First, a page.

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VINTAGRAPH • WPA • WWII • FIGHT DISEASE WITH CLEANLINESS: 1936

An Impressive Specimen: 1942

An Impressive Specimen: 1942

August 1942. Washington, D.C. "Housewife bargaining in the store owned by Mr. J. Benjamin." Photo by Gordon Parks, Office of War Information. View full size.

 

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Dicker not

I’d say the “United States Controlled Prices” sign and it being wartime would prevent “dickering” the price of produce.

Dickering?

What I find interesting is that in that place and time it was considered appropriate to dicker over the price of fruit. Even my grandmother - bane of shopkeepers across the city, who never, ever paid retail - never dickered over groceries, that I knew.

Impatient

If only all the commenters had waited an hour and twenty minutes, they could have seen the watermelons in the window of the shop in the very next post (https://www.shorpy.com/node/23715) as well as the sign advertising Water Mellon.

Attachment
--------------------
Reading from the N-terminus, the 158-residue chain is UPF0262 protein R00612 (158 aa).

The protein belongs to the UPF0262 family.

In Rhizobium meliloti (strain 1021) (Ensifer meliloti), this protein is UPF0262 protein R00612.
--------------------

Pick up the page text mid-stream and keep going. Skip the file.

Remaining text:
Misfit Melon

A misshapen watermelon like that won't make it to market these days, although I bet it tasted great. Nothing beats cold watermelon on a summer day!

Watermelons!

Watermelons now resemble blimps: very ovoid, at least in the Deep South. I do remember them being more slender ages ago. The “green stripe” example, shown here, is still prized in Louisiana. We never worried about the seeds -- but if you ate one you were doomed!

That face

The look on that young man's face is priceless.

[That young man is wearing a dress, because he's a girl. And that's a watermelon. I can't take you people anywhere! - Dave]

Chockow

The trademark details define them as “frozen confections comprising a body composed of a frozen milk product and a coating of edible substance.” Where I come from, these were called Revels.

And what is that beast? A squash?

Am I only one wondering ??

Just what is that fruit/vegetable?? I have no clue.

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